Responding to Senators’ Request, FCC Releases Framework for Protecting Consumers Against Harmful Zero-Rating Plans

Markey led Senators in calling on FCC to take enforcement action against harmful zero-rating offerings that violate principles of net neutrality

Washington (January 11, 2017) – Senator Edward J. Markey (D-Mass.), a member of the Commerce, Science, and Transportation Committee, today praised the Federal Communications Commission (FCC) for developing a comprehensive framework for evaluating whether zero-rating plans abide by the critical net neutrality protections established in the Open Internet Order.   The FCC issued the report in response to the senators’ zero-rating inquiry in November. Other Senators joining Senator Markey’s effort were Ron Wyden (D-Ore.), Al Franken (D-Minn.), Bernie Sanders (I-Vt.), Elizabeth Warren (D-Mass.), Tammy Baldwin (D-Wisc.), and Richard Blumenthal (D-Conn.).

“In response to our inquiry, the FCC has issued clear guidelines on how to protect consumers from harmful zero-rating plans that violate the core tenants of net neutrality,” said Senator Markey.  “These guiding principles will help the FCC, industry, and the public evaluate zero-rating offerings and identify plans that distort competition, stifle innovation, and hamper user choice and free speech. I will continue to work with my colleagues to encourage the Commission to enforce these guidelines and ensure that the internet remains a permission-less environment where anyone with an idea or voice can participate.”

“A free and open internet has been a crucial engine for innovation and economic growth. That's why I'm pleased to see that the FCC has heeded our call and released a framework for evaluating zero-rating plans, which can often harm competitors and consumers,” said Senator Franken. “This report evaluating whether zero rating plans violate net neutrality will help make sure the internet remains the free and open platform that it's always been. Keeping the internet open is critical to our democracy.”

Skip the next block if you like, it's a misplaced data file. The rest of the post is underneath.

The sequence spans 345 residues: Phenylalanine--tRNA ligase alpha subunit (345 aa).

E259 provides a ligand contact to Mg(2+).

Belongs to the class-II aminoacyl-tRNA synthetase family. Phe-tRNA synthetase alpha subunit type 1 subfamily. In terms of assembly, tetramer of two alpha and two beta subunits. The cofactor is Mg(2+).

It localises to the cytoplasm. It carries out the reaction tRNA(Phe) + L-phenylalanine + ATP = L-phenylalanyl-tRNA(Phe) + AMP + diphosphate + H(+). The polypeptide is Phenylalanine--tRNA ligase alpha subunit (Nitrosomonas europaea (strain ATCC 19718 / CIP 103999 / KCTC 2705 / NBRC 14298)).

“Despite clever branding gimmicks, so called ‘free data’ or zero-rating plans like those offered by AT&T and Verizon are a scheme to manipulate consumers and transfer money from their pockets to a company’s bottom line,” said Senator Wyden. “This report lays the framework for ensuring zero-rating plans don’t betray net neutrality and is a step in the right direction towards maintaining a free and open internet.”

“I commend the Commission for undertaking this careful and thorough report on how zero-rating offerings may negatively affect consumers and competition,”said Senator Markey. “As wireless carriers look for creative ways to differentiate themselves, it would serve them well to take heed of this report’s findings and address any red flags in their own offerings. This report confirms my concerns that some zero-rating offerings not only subvert the spirit of net neutrality, but also unfairly distort competition, disadvantage consumers, and decrease choice.”

“Internet access is vital for Americans and we need to ensure there is a free flow of ideas and strong competition,” said Senator Baldwin. “The FCC’s response to our letter is welcome news, as this guidance will help protect the principles of net neutrality that encourage growth of new industries and start-ups, improve education for young students and support the communications we use every day.”

“The FCC has taken an important first step toward enforcing its rules against companies whose zero-rating plans threaten a free and open internet.  The FCC should use its tools to enforce its net neutrality rules, so that what we can readily access on the internet is up to consumers - not a handful of powerful companies.” –Senator Elizabeth Warren

A copy of the FCC’s response to Senator Markey and the report can be found HERE.

While “zero-rating” describes a range of different practices, these offerings generally allow internet subscribers to stream certain applications, websites, and services without that data usage counting against a user’s data caps or toward overage charges.  Some of these offerings have presented net neutrality concerns.  In November, Senator Markey and the 6 other senators sent a letter to the FCC to take enforcement action against harmful “zero-rating” offerings that violate the principles of the Open Internet Order, which prevents Internet Service Providers from prioritizing, blocking, or throttling content. In the letter, the Senators argue that paid zero-rating can harm small and emerging services who cannot afford to have their content zero-rated, and offerings that favor Internet Service Provider’s (ISP) or unaffiliated content should be considered a violation of net neutrality.

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